July 20, 2023

US Antitrust Agencies Release Revised Draft Merger Guidelines

Long-awaited revised Draft Merger Guidelines reflect major overhaul of prior guidance

Key Takeaways

  • After announcing an effort to revise existing merger enforcement guidance in January 2022, the US Antitrust Agencies released a draft version of revised Merger Guidelines yesterday, which “describe and guide” the Agencies’ evaluation of mergers, but do not themselves create binding law.
  • The Draft Guidelines reflect current Agency enforcement priorities, with big tech and private equity transactions clearly in mind. 
  • The Draft Guidelines significantly lower the thresholds for determining market concentration levels sufficient to create a presumption of anticompetitive effects. While the Draft Guidelines list the forms of competitive harms that the Agencies consider may arise from various M&A activity, the Draft Guidelines often do not provide the analytical framework the Agencies will use in evaluating such transactions. Notably absent is any discussion of the analytical framework for evaluating transactions in innovation markets.
  • In a departure from past iterations, the Draft Guidelines extensively cite case law in an obvious attempt to tie the Agencies’ more aggressive enforcement priorities to binding legal precedent. However, the majority of cases cited are significantly dated and their use in the Draft Guidelines stands in tension with the Agencies’ stated objective of “reflect[ing] the realities of our modern economy and the best of modern economics . . . .”
  • Highlighting the attention that merger enforcement is receiving under the Biden administration, the Draft Guidelines were specifically mentioned by President Biden in public remarks yesterday.


On July 19, 2023, the Federal Trade Commission (FTC) and the Antitrust Division of the Department of Justice (DOJ) (each an Agency, and collectively, the Agencies) released a long-awaited draft version of revised Merger Guidelines (the Draft Guidelines), a set of public principles designed to provide information about how the Agencies may review mergers.1 Merger Guidelines for horizontal transactions were first released in 1968 and periodically reviewed and revised as antitrust law evolved over the decades, with the last major update in 2010. The Agencies also historically issued separate guidance with respect to vertical mergers, which were last updated at the end of the Trump administration in 2020,but subsequently withdrawn very early on in the Biden administration.3 The 2023 Draft Guidelines consolidate discussion of the Agencies’ approach to all mergers—whether horizontal, vertical, or involving “related” markets.

The Agencies originally announced their intention to revise the 2010 Horizontal Merger Guidelines in January 2022,4 following the mandate in President Biden’s July 2021 executive order on competition.5 The Draft Guidelines will go through a statutorily required 60-day public comment period before a final version is released, likely later in the year. In related press releases, the Agencies stated that the goal of the update is to “better reflect how the [A]gencies determine a merger’s effect on competition in the modern economy and evaluate proposed mergers under the law.”FTC Chair Lina Khan stated the Agencies are “updating their enforcement manual to reflect the realities of how firms do business in the modern economy,” while Assistant Attorney General Jonathan Kanter said “[a]s markets and commercial realities change, it is vital that we adapt our law enforcement tools to keep pace so that we can protect competition in a manner that reflects the intricacies in our modern economy.”7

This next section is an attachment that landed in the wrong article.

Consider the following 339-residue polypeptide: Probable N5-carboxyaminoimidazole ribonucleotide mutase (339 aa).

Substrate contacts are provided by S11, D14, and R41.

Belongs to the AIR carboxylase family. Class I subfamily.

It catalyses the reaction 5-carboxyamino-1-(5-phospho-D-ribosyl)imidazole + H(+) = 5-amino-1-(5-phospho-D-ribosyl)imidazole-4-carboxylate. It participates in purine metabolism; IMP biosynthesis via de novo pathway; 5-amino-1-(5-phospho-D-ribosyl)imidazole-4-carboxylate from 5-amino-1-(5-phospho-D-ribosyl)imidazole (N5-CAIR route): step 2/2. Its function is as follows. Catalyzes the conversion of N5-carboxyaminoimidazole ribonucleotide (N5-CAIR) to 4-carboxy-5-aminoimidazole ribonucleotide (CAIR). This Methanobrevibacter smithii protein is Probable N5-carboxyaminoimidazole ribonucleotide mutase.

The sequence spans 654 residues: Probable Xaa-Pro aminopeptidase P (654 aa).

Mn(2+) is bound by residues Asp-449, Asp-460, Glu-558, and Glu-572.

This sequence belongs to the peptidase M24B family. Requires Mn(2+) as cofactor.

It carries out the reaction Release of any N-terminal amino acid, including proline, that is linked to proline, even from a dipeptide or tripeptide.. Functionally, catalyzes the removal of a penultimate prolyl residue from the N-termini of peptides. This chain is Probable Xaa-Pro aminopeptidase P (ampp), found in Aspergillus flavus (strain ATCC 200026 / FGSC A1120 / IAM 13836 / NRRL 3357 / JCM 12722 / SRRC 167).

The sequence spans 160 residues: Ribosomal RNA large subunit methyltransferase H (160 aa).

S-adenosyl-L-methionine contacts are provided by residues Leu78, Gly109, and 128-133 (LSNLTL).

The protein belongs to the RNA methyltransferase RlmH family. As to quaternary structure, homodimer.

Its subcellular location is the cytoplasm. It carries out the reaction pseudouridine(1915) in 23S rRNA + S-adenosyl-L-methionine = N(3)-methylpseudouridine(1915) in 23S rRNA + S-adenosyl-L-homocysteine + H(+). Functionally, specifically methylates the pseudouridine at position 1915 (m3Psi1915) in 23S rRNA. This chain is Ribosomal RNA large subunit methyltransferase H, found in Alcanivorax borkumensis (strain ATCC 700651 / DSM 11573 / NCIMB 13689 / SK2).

When crafting the Draft Guidelines, the Agencies focused on “three core goals.”8 First, the Draft Guidelines are intended to “reflect the laws as written by Congress and interpreted by the highest courts.”9 Second, the Draft Guidelines are designed to be “accessible, increasing transparency and awareness.”10 Third, the Draft Guidelines should “provide frameworks that reflect the realities of our modern economy and the best of modern economics and other analytical tools.”11

The draft release contains 13 specific guidelines that the Agencies may use when evaluating mergers:12

  1. Mergers should not significantly increase concentration in highly concentrated markets.
  2. Mergers should not eliminate substantial competition between firms.
  3. Mergers should not increase the risk of coordination.
  4. Mergers should not eliminate a potential entrant in a concentrated market.
  5. Mergers should not substantially lessen competition by creating a firm that controls products or services that its rivals may use to compete.
  6. Vertical mergers should not create market structures that foreclose competition.
  7. Mergers should not entrench or extend a dominant position.
  8. Mergers should not further a trend toward concentration.
  9. When a merger is part of a series of multiple acquisitions, the Agencies may examine the whole series.
  10. When a merger involves a multi-sided platform, the Agencies examine competition between platforms, on a platform, or to displace a platform.
  11. When a merger involves competing buyers, the Agencies examine whether it may substantially lessen competition for workers or other sellers.